The oxygen isotopic composition of tree-ring cellulose (d18Ocell) has been widely used to reconstruct historical environmental changes; however, the control factors on d18Ocell have not been fully constrained-especially in high latitudes. To evaluate the influence of metabolic processes and related environmental factors on d18Ocell, we analyzed the d18O values of soil water (1998-2015), stem water (1997-2016), leaf water (3 days in each 2014 and 2015), and tree-ring cellulose (1981-2016), on a dominant larch species (Larix cajanderi) in an eastern Siberian boreal forest. We determined that the d18O variability of water sources is dependent on the precipitation, and the 18O enrichment in leaf water is determined by relative humidity. These findings suggest that both water source uptake and leaf water enrichment processes can affect the d18O values of oxygen-containing compounds in larch trees in the study site. However, the d18Ocell (one of the end oxygen-containing products) was found dependent on water sources on which was related to the amount of summer rainfall in the previous year. This finding significantly differs from that of studies in other areas, which infer the positive correlation between d18Ocell and leaf water enrichment rather than precipitation or water sources. These differences are predominantly due to the specific conditions of high-latitude areas, such as the large seasonal d18O difference in precipitation, the existence of permafrost, and the low growth rate. Our findings contribute toward the development of tree-ring paleoclimate reconstructions-especially in eastern Siberia. Abstract Copyright (2021). American Geophysical Union. All Rights Reserved.

DOI: 10.1029/2020JG006125

2022027848 Grombacher, Denys (Aarhus University, Department of Geoscience, Aarhus, Denmark); Auken, Esben; Foged, Nikolaj; Bording, Thue; Foley, Neil; Doran, Peter T.; Mikucki, Jill; Dugan, Hilary A.; Garza-Giron, Ricardo; Myers, Krista; Virginia, Ross A. and Tulaczyk, Slawek. Induced polarization effects in airborne transient electromagnetic data collected in the McMurdo Dry Valleys, Antarctica: Geophysical Journal International, 226(3), p. 1574-1583, illus. incl. 1 table, 51 ref., September 2021.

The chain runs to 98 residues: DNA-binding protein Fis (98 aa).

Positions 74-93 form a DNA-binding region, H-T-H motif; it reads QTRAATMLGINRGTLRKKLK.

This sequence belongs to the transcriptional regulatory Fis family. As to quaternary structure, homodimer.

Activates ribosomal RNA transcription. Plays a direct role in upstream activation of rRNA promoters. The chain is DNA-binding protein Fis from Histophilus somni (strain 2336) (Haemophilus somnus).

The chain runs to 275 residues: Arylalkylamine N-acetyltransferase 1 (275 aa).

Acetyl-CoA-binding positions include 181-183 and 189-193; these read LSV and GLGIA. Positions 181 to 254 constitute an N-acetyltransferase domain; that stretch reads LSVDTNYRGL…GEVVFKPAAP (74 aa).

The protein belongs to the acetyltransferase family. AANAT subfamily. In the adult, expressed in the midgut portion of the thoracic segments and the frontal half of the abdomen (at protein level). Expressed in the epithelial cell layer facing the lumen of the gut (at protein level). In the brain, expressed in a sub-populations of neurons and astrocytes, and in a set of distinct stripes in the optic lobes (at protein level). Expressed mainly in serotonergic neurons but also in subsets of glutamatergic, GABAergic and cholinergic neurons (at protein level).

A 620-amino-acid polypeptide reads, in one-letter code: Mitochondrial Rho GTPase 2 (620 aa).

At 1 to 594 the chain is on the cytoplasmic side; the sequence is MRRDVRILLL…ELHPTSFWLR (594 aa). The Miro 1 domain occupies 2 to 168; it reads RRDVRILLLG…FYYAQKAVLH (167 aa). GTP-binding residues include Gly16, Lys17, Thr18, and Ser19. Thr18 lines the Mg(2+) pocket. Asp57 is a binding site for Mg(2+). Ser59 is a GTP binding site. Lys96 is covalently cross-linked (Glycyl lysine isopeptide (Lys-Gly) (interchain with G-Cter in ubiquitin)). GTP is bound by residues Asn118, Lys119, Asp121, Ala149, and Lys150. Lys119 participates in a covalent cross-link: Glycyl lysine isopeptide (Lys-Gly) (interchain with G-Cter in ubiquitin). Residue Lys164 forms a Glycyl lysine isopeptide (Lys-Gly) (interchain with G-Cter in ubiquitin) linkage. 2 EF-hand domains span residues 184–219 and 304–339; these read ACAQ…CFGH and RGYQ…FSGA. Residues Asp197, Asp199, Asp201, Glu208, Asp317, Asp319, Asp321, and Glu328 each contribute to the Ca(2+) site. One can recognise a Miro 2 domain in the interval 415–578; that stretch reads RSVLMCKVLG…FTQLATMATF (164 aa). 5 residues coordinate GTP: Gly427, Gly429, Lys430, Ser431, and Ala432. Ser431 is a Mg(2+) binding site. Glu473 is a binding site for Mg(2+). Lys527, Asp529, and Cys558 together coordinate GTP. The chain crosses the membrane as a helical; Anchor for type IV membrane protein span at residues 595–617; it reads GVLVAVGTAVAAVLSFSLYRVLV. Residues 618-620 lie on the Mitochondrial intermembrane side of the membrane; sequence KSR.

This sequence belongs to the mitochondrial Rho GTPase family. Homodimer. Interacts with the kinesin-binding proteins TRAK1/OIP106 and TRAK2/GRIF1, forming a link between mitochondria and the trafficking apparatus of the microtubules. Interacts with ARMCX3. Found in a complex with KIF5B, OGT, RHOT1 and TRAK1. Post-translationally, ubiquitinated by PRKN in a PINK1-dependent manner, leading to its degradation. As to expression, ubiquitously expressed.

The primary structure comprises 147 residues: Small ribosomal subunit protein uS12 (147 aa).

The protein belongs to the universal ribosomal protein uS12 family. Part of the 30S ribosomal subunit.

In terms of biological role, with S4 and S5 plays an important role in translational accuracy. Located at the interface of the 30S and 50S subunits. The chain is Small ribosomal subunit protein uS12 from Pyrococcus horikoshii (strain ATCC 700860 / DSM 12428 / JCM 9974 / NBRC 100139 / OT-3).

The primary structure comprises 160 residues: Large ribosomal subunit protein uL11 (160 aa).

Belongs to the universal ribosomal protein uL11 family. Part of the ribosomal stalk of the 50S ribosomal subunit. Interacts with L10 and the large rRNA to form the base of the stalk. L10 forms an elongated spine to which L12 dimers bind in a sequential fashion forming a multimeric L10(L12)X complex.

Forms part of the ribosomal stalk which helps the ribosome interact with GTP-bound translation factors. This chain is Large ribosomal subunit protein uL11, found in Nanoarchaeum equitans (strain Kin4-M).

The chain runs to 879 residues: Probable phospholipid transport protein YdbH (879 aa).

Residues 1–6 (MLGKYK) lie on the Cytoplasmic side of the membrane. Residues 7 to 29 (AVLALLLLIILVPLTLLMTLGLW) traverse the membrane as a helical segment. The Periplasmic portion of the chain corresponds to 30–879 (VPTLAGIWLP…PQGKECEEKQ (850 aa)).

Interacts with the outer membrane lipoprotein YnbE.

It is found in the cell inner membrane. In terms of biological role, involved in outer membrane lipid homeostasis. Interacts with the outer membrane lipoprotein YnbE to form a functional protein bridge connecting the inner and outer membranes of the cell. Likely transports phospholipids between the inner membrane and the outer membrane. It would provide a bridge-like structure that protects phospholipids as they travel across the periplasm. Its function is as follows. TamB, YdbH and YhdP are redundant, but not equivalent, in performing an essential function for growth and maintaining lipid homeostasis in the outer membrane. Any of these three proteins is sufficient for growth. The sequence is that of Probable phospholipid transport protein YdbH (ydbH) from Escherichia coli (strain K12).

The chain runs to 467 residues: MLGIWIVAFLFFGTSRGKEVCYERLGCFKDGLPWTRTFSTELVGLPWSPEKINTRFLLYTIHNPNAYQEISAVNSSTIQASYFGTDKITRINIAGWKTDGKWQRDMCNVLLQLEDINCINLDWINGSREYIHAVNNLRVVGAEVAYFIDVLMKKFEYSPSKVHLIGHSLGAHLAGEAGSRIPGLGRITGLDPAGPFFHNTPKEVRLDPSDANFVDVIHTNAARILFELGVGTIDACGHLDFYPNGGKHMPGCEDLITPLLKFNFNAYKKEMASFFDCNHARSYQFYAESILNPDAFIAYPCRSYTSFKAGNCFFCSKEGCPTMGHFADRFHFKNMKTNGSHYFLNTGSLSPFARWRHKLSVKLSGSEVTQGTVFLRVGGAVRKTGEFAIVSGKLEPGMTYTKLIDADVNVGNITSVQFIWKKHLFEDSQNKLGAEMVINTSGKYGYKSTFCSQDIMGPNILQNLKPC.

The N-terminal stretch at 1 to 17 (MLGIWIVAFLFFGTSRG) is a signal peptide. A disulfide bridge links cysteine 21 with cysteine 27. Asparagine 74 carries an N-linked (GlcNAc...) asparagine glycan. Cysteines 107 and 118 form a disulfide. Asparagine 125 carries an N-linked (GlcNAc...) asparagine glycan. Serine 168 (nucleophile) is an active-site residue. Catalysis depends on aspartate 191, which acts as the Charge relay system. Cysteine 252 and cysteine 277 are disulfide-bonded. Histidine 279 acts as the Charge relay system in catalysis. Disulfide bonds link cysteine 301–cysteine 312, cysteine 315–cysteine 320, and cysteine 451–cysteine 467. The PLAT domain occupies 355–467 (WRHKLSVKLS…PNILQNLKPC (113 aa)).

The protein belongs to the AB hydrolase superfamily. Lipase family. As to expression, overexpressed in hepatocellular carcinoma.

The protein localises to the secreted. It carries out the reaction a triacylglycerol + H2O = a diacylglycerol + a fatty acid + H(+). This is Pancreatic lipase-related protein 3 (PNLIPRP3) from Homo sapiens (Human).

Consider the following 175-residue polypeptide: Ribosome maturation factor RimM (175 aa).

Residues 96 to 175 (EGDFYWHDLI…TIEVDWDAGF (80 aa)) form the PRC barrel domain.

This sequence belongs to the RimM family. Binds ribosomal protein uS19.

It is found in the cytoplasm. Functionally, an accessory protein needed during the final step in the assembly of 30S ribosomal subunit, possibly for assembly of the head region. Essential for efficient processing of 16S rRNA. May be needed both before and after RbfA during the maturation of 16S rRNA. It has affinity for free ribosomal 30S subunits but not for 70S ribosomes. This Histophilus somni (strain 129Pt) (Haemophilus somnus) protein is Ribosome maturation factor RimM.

Airborne electromagnetics (EM) is a geophysical tool well suited to mapping glacial and hydrogeological structures in polar environments. This non-invasive method offers significant spatial coverage without requiring access to the ground surface, enabling the mapping of geological units to hundreds of metres depth over highly varied terrain. This method shows great potential for large-scale surveys in polar environments, as common targets such as permafrost, ice and brine-rich groundwater systems in these settings can be easily differentiated because of their significant contrasts in electrical properties. This potential was highlighted in a 2011 airborne EM survey in the McMurdo Dry Valleys that mapped the existence of a large-scale regional groundwater system in Taylor Valley. A more comprehensive airborne EM survey was flown in November 2018 to broadly map potential groundwater systems throughout the region. Data collected in this survey displayed significant perturbations from a process called induced polarization (IP), an effect that can greatly limit or prevent traditional EM workflows from producing reliable geological interpretations. Here, we present several examples of observed IP signatures over a range of conditions and detail how workflows explicitly designed to handle IP effects can produce reliable geological interpretations and data fits in these situations. Future polar EM surveys can be expected to encounter strong IP effects given the likely presence of geological materials (e.g. ice and permafrost) that can accentuate the influence of IP.